Summer 2017

Summer Time and the living is easy! If not easy, at least it will be warm and a great time to travel in Missouri. To aid you in planning some trips, both IRL and online, I have researched some internet sites for you.

When you live on top of the New Madrid Fault, which I did for 27 years in Caruthersville, the thought of an earthquake is never far from your mind. Nearly every day, there is at least a little shake. Most of them are below the threshold of feeling, but sometimes things do shake. In 1811 and 1812, the area experienced the largest earthquake in U.S. recorded history. The New Madrid Historical Museum has information about “The Big One” and much more. Learn more at In addition to earthquake information, there are exhibits on Native American artifacts, and the Civil War Battle of Island No. 10.

Speaking of the Civil War, when Gen. Sterling Price made an attempt to capture Missouri for the Confederacy, his first major battle on his Missouri campaign was near Pilot Knob at Fort Davidson. Price technically won the battle but suffered huge losses. He began with 12,000 men and 10 percent of them died in the attack on the fort. After the first day, the 1,500 Union forces had lost only 28 men. They were running low on ammunition and during the night, they slipped away after blowing up their powder magazine. In September of 2017, there will be a reenactment of the battle. Read about it at

The losses caused Price to realize that he could not successfully attack St. Louis, but he did send Generals John Clark and Jo Shelby to attack my town of Glasgow ( I often present a slide show about the Battle of Glasgow. The Confederates won this battle and captured weapons and clothing. Price had been the eleventh governor of Missouri and lived near Brunswick, just a little north of Glasgow, and General Clark was a resident of nearby Fayette. Price was defeated at Westport, near Kansas City, and retreated south after his failed campaign. The Westport Visitor Center in Swope Park has more information at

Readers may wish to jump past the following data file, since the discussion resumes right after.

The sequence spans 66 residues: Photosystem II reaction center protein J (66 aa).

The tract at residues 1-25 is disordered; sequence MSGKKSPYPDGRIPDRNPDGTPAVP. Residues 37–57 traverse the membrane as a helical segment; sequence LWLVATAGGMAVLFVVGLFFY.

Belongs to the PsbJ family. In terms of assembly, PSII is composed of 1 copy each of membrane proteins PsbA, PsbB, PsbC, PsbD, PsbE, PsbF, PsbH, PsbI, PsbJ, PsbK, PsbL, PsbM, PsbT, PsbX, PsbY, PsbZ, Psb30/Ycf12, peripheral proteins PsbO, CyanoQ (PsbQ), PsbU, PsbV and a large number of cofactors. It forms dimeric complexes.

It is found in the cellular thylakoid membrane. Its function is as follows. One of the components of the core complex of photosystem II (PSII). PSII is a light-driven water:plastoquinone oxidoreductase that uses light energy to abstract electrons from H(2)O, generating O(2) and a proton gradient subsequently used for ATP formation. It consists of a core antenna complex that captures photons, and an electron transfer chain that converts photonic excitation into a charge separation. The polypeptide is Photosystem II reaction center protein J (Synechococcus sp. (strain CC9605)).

You could easily take the entire summer to visit Missouri’s many Civil War sites, but you may want to see some other things as well. On August 21, you can see a rare complete solar eclipse. The band of optimum viewing goes from coast to coast and the prime corridor in Missouri goes diagonally across the state. Kansas City and St. Louis are near the edge of this path. Glasgow is very close to the center and will experience total darkness a little after 1 p.m. for more than two minutes. To view a map that gives times for the eclipse, visit

Use eye protection and do not look directly at the eclipse without it. Glasses can be obtained from many sources at low prices. DO NOT view the eclipse without them.

I know that you have heard things described as “...the greatest thing since sliced bread”. Sliced bread has only been commercially available since 1928, and it began in Chillicothe, Missouri. The Chillicothe Baking Company used a machine called the Rohwedder Bread Slicer to prepare bread for sale. You can read all about this mechanical marvel at You will find details of summer sliced bread festivals and can order sliced bread T-shirts and other sliced bread souvenirs including a candle that smells like fresh sliced bread.

I hope you have the greatest Missouri summer since sliced bread. If you see me at a Civil War battlefield, watching the eclipse or enjoying a toasted slice of bread, be sure to say hello. Until then, be safe in your travels on the road and online.